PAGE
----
“Unskilled labor does not exist,” observes Lizzie O’Shea: “[RAFFWU’s Josh] Cullinan points out that the modern fast food worker uses skills that are foreign to most workers from generations past. A fast food worker in the average drive-through window will be doing multiple tasks simultaneously. She will take orders from customers via an earpiece, enter them into a program that conveys the orders to the kitchen, collect and hand bags of food to customers, and take payment on electronic systems, all within strict deadlines. On top of this, she is expected to be polite, despite working long shifts that can be physically and emotionally exhausting. … In the same way that care workers are underpaid because they draw on skills that the market has not traditionally valued, the skills required of workers to cope in unskilled jobs are considered unimportant. This framing allows employers to monopolize the gains of intense exploitation and defray the emotional, physical, and spiritual costs of it back onto the workers. … One fact remains undeniable but bears repeating: without the work done by people in unskilled jobs, society would cease to function. … People who stock our supermarket shelves, who help us to access food and clothing, are essential to our survival. … Workers at unskilled jobs deserve solidarity and dignity, and we should support them however we can as they organize to fight for recognition and respect.”
Jeff Sparrow: “Capitalism must expand or lapse into crisis. But an economy dependent on perpetual growth must, at some stage, come into conflict with the limits of the natural world. The characteristic ineptitude of today’s politicians — the deep rottenness pervading our societies — reflects, in part, the impossibility of squaring that circle. In developing nations, for instance, the relentless expansion of capital means that cities now encroach more and more on wilderness and peasant holdings. With factory farming replacing traditional agriculture, viral outbreaks become more likely. … The emissions pumped into the atmosphere represent another facet of the same problem: an increasingly obvious incompatibility between economic and natural cycles. Scientists tell us that, if we continue on this path, extreme weather events and other disasters will become more and more common. The experience of the past weeks shows precisely what that means. Capitalism pits humanity against nature. It will destroy both, if we let it.”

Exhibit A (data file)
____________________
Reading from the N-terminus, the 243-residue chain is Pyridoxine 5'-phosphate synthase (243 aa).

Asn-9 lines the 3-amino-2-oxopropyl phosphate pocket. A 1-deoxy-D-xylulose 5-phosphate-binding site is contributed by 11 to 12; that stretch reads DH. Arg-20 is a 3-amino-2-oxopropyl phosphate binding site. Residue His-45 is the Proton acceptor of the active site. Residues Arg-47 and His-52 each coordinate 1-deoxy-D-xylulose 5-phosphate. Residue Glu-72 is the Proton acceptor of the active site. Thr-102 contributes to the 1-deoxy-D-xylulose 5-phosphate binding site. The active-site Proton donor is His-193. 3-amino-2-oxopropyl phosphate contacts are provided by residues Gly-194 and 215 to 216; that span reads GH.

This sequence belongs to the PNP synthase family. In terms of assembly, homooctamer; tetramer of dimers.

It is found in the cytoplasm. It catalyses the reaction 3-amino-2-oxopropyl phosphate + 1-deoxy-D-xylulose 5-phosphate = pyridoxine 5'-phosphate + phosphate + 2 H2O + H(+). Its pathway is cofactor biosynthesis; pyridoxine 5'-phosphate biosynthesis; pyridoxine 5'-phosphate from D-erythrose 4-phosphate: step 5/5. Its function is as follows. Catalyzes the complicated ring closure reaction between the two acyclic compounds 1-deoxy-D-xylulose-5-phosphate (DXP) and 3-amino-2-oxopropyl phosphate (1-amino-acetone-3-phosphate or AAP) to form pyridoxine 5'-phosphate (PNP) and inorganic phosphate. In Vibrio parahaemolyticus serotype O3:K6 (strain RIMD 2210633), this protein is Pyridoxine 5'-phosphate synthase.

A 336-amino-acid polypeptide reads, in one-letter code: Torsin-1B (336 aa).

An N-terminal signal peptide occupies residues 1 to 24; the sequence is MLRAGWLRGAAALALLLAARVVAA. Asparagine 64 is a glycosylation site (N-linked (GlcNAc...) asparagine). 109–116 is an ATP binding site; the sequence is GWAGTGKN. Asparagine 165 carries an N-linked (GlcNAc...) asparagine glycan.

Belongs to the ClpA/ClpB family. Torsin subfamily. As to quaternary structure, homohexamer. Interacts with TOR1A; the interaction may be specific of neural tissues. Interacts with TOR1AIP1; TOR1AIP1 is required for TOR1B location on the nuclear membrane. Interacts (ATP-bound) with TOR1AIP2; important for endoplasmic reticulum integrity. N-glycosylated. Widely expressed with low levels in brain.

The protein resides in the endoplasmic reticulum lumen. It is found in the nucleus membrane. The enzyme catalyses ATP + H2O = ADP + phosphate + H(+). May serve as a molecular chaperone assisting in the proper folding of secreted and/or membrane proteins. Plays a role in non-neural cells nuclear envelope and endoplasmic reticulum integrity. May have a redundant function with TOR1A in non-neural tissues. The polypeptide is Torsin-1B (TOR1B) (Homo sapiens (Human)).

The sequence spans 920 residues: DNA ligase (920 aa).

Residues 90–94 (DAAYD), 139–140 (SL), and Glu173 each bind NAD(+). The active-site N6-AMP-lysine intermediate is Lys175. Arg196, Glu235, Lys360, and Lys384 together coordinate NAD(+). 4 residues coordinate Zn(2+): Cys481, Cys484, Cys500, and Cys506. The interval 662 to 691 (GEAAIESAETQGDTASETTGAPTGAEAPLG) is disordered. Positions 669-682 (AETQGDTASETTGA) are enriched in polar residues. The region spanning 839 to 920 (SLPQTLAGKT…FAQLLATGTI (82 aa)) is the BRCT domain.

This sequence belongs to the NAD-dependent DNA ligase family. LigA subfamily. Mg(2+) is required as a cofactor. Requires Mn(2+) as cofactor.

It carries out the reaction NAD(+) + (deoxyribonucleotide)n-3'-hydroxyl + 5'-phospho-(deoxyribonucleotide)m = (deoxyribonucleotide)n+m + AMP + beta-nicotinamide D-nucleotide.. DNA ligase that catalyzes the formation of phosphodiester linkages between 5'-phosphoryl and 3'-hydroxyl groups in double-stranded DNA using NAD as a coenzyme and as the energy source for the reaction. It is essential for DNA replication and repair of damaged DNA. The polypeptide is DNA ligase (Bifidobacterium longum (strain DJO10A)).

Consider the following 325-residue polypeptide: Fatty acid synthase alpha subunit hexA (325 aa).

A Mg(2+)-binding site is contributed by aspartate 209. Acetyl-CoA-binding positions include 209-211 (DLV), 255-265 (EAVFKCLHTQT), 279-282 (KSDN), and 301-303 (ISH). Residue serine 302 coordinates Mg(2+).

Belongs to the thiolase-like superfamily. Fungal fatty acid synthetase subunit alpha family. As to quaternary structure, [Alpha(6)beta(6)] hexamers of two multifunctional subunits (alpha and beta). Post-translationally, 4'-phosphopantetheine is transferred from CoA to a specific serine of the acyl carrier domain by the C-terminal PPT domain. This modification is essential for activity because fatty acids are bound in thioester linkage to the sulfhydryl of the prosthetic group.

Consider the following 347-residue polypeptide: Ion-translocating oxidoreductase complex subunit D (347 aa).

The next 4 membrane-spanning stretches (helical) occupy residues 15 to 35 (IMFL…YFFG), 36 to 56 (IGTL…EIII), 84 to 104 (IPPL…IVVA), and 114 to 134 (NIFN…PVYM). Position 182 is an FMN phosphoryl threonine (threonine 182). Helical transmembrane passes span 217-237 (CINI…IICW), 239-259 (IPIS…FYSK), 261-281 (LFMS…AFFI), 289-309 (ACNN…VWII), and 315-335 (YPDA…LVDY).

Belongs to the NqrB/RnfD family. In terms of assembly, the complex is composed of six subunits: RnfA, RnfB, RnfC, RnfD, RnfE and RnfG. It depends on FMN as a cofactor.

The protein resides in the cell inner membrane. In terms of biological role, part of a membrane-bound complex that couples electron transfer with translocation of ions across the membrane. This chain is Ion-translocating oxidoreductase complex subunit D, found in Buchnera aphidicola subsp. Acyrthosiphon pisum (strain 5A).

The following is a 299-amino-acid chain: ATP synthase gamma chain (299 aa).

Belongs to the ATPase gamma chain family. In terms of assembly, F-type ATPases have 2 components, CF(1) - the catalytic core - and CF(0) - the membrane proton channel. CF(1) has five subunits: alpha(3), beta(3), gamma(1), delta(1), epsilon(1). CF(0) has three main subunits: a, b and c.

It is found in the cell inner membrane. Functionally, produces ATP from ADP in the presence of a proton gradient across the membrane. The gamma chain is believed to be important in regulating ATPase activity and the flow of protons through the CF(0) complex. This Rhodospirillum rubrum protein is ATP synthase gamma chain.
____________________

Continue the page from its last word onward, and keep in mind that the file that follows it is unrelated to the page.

Judith Butler, in her new book The Force of Nonviolence (excerpted here): “To link a practice of nonviolence with a force or strength that is distinguished from destructive violence, one that is manifest in solidarity alliances of resistance and persistence, is to refute the characterization of nonviolence as a weak and useless passivity. Refusal is not the same as doing nothing. The hunger striker refuses to reproduce the prisoner’s body, indicting the carceral powers that are already attacking the existence of the incarcerated. The strike may not seem like an ‘action,’ but it asserts its power by withdrawing labor that is essential to the continuation of a capitalist form of exploitation. Civil disobedience may seem like a simple ‘opting out,’ but it makes public a judgment that a legal system is not just. It requires the exercise of an extra-legal judgment. To breach the fence or the wall that is designed to keep people out is precisely to exercise an extra-legal claim to freedom, one that the existing legal regime is failing to provide for within its own terms. To boycott a regime that continues colonial rule, intensifying dispossession, displacement, and disenfranchisement for an entire population, is to assert the injustice of the regime, to refuse to reproduce its criminality as normal.”
(I came to this after hearing an excellent interview with Butler on Politics Theory Other.)